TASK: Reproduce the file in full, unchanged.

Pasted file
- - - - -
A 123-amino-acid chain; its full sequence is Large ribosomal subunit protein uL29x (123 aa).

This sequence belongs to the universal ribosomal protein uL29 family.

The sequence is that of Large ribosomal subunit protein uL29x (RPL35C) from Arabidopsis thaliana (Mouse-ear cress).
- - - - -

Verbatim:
A 123-amino-acid chain; its full sequence is Large ribosomal subunit protein uL29x (123 aa).

This sequence belongs to the universal ribosomal protein uL29 family.

The sequence is that of Large ribosomal subunit protein uL29x (RPL35C) from Arabidopsis thaliana (Mouse-ear cress).